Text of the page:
Abortion foes lose most battles in Senate races

September 12, 1990|By Sandy Banisky

Four of the Maryland Senate's leading anti-abortion incumbents -- including Baltimore County's Francis X. Kelly -- lost resoundingly last night to primary challengers who focused their campaigns on keeping government out of a woman's private life.

Abortion-rights activists, who labored all summer to keep the issue before the public, were jubilant, saying the victories could assure the Senate's passage next year of a bill that would protect the right to abortion in Maryland.

"With low voter turnout, the people who voted were the people who cared about the issue," said Steven Rivelis, the chairman of Choice PAC, a fund-raising committee founded last May to help elect candidates who believe women should be allowed to choose abortion. "The people who care," he said, "showed up and said to the Maryland General Assembly, 'No more shenanigans and no more dirty tricks. We want a pro-choice bill and we want it now.'"

Michael W. Burns, the chairman of the Maryland Right to Life Political Action Committee said: "More power to them. They got a small sliver of the electorate out, and it was enough to do the job."

In Baltimore County's 10th District, Senator Kelly -- who led last March's anti-abortion filibuster -- was trounced by Janice Piccinini, former president of the Maryland State Teachers' Association, in the Democratic primary.

He said he sensed by midmorning that the abortion issue was bringing out Ms. Piccinini's voters.

"I'm doing as well as can be expected after getting my ass kicked," Mr. Kelly said last night before he addressed his workers. "I lost. It was abortion. There was no question about it."

Ms. Piccinini said she was "thrilled," adding that she knew all summer that people felt strongly enough about abortion to let it decide their vote.

"The issue caused people to believe that they could make a difference," she said last night. "It was a constitutional issue. Women have been taken for granted too long."

In Northeast Baltimore early this morning, Sen. John A. Pica Jr. -- who was endorsed by abortion-rights organizations -- held a 38-vote lead over Martin O'Malley in his fight for the Democratic nomination to a third term. Mr. O'Malley, who stayed away from the issue, was running his first campaign -- with the support of his new father-in-law, Attorney General J. Joseph Curran Jr.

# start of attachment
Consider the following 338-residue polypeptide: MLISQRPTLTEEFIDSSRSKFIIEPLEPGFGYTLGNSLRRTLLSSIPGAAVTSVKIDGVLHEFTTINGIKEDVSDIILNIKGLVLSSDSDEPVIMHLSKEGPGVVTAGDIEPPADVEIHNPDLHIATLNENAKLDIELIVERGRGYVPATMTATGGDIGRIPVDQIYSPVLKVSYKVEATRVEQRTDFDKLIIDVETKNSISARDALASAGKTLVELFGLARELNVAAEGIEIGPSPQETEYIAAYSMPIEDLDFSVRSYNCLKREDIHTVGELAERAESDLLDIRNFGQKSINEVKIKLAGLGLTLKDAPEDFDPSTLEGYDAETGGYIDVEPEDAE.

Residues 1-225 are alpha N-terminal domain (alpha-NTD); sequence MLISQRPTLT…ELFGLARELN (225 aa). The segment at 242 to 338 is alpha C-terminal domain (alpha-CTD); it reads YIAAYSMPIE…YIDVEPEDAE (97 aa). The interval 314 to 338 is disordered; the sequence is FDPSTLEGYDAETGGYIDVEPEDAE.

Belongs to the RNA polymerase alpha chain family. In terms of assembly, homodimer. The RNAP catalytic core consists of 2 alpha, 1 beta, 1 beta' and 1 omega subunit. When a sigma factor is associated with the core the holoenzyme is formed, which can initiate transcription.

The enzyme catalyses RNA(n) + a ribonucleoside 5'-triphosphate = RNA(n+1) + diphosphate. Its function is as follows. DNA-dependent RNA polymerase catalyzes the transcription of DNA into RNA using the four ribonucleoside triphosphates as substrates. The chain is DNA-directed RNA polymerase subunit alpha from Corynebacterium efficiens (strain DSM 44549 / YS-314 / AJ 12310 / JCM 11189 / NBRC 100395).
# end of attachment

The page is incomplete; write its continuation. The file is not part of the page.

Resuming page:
In Montgomery County's District 17, Delegate Mary Boergers -- who ran with the strong backing of abortion-rights groups -- easily defeated Democratic Sen. S. Frank Shore, who spent the eight days of the filibuster declaring he was in the "Super Bowl for life."

A delegate since 1981, Ms. Boergers cited such issues as transportation and education in her platform but made clear her belief that abortion should be kept widely available.

In neighboring District 18, Delegate Patricia R. Sher, a leader of the House's abortion-rights forces, defeated Democratic Sen. Margaret C. Schweinhaut, who has been in the legislature for 35 years.

In two Prince George's County Senate races, abortion-rights activists settled for a split decision.

In District 26, Delegate Gloria Lawlah, who ran with heavy aid from such groups as the state affiliate of the National Abortion Rights Action League, beat Sen. Frank J. Komenda, who joined the filibuster but voted at the end to cut off debate.

In District 23, Sen. Leo Green, one of the leaders of the anti-abortion filibuster, won the Democratic nomination, though political newcomer Terezie Bohrer, a county health official, ran strongly with support from abortion-rights groups.

Ms. Bohrer, who used the word "choice" in her campaign literature to emphasize her stand, ran her campaign with the help of NARAL and Choice PAC, as well as other groups.

Anti-abortion activists won a victory in Carroll County, where Sen. Sharon W. Hornberger, an abortion-rights Republican appointed to the Senate midterm, lost to Larry E. Haines, who opposes abortion.

Abortion dominated Maryland's legislative races this year as never before, sparked by last March's eight-day anti-abortion filibuster. The delaying tactics, launched by senators seeking more restrictions on abortion, led to the eventual death of an abortion-rights bill in the House of Delegates.

The Senate opponents of abortion exulted in their victory. The thwarted abortion-rights advocates announced they'd see their opponents at the polls.

Last night, Senator Kelly said he did not regret his prominence in the filibuster.

"If I had it to do over again I wouldn't do it any other way, because I think abortion's the taking of innocent life," he said. "But I respect the opinion of the voters. I'm a little disappointed, because people say they want politicians who'll fight for their beliefs.

"I had a number of people say to me today, 'We think you're the best senator we ever had, but we're gonna vote against you because we want to teach you a lesson.' I think this was an emotional reaction, not a reasoned one."

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